Cheshire East War Memorials Aura Conservation secured the contract for conservation and restoration works to ten war memorials within the Borough of Cheshire East Council. Cheshire East council earmarked funding specifically for the specialist restoration works as it was essential that they be in top condition for the 2014 commemorative ceremonies set to take place to honour those involved in the First World War.
The memorials included;
Residing in the town centre of Sandbach this war memorial is constructed of Portland stone and consists of an elaborate Eleanor Cross standing on an octagonal plinth and octagonal Gothic style central tower and is framed by an octagonal dwarf wall. The memorial was in need of cosmetic attention due to a buildup of algae and weathering, consequently it appeared dark and grimy. The stone around the base had become damaged and required some indent work carried out and parapet walls were rebuilt in new Portland stone with repaired and new copings fixed in place. The stonework and localised paving was repointed and Jos cleaned, followed by application of a preventative treatment called Algo Bio to prevent algae build up.
The Grade II Listed Disley war memorial is a sandstone Latin octagonal cross with splayed ends. The front face has a bronze Sword of Sacrifice. The cross is set above a stepped plinth with inscriptions in flush lead. The memorial is set within a raised paved area with a boundary wall and a flight of three steps, located on Ram Green in the village of Disley. The work incorporated re-pointing of stone work, and stone indents with an algaecide treatment applied to all stonework in the form of Algo Bio, once a Jos cleaning process was complete. A substantial amount of new stone was required for copings and the monument plinth which involved the replacement of replica detailing.
The memorial originally stood in the Brunner Mond Works, Sandbach as a monument to the employees of the Brunner Mond Company who died in WW1. The memorial underwent localised repointing and an overall Jos cleaning system carried out to remove excess soiling and algae. The bronze plaques and finials were carefully cleaned and re-waxed removing the high levels of soiling and moss build up over the years.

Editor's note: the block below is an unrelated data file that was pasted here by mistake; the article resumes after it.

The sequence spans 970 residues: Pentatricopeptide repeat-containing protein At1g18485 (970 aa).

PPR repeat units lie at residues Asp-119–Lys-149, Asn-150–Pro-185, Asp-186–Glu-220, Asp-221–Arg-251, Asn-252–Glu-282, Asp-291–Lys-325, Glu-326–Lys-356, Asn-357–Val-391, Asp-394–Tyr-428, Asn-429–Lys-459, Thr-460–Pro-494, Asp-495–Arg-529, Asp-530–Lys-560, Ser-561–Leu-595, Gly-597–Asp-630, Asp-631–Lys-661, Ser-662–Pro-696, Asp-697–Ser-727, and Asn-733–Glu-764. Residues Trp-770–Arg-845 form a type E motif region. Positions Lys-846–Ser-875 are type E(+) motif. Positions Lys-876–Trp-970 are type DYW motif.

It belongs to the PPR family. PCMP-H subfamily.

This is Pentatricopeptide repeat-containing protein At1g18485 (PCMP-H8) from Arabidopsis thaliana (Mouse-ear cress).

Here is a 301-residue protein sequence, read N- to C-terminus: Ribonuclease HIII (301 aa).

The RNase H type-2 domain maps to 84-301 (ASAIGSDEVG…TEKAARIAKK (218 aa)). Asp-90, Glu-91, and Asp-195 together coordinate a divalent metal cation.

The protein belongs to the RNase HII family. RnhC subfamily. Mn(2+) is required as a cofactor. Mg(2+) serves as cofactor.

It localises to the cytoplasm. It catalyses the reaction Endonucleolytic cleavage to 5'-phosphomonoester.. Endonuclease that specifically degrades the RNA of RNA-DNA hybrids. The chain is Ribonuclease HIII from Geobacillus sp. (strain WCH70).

Located at the front of the church, the memorial is a stone column on a base of three stone steps seated on an octagonal plinth. The names of those who lost their lives in the two world wars are recorded on the base in marble, with the crucifixion of Christ at the top. The memorial was unveiled in 1921. The memorial had gone many years without attention which resulted in a buildup of algae and weathering consequently it appeared dark and grimy. The stone work and localised paving was repointed and Jos cleaned followed by a preventative treatment called Algo Bio to prevent algae build up and the assortment of bronze plaques received a well deserved clean and re-waxing.
The plaques at Christ Church were removed from the Britannia war memorial when it was moved from Market Square to Municipal Square in 2006. The memorial had a new base plinth and plaques made which included 85 names that had been previously omitted. The stone plinths were repaired, repointed, cleaned and treated with an algae preventative coating called Algo Bio, to help prevent algae build up. Badly damaged stone was indent repaired and the surrounding paving re-laid, repaired, re-pointed and Jos cleaned. The bronze plaques were carefully cleaned and re-waxed removing the high levels of soiling and moss build up over the years.
The Grade II Listed Britannia war memorial was moved from Market Square to Municipal Square in 2006. It consists of a bronze sculpture of Britannia standing on a pedestal of Darley Dale limestone. The stone was repointed, cleaned and treated with an algae preventative coating called Algo Bio, to help prevent algae build up. The bronze Statue of Britannia had to be accessed via cherry picker and fenced off accordingly due to the pedestrianised area it resides in. The bronze was specialist cleaned and a wax protective coating applied.
There were a number of other monuments in Cheshire which required similar works including stone repairs/replacement, repointing, masonry cleaning, bronze cleaning, waxing and paving. A specialist bronze cleaning process was strictly adhered to in order to preserve the fine detailing on the assorted sculptures and plaques at the various locations;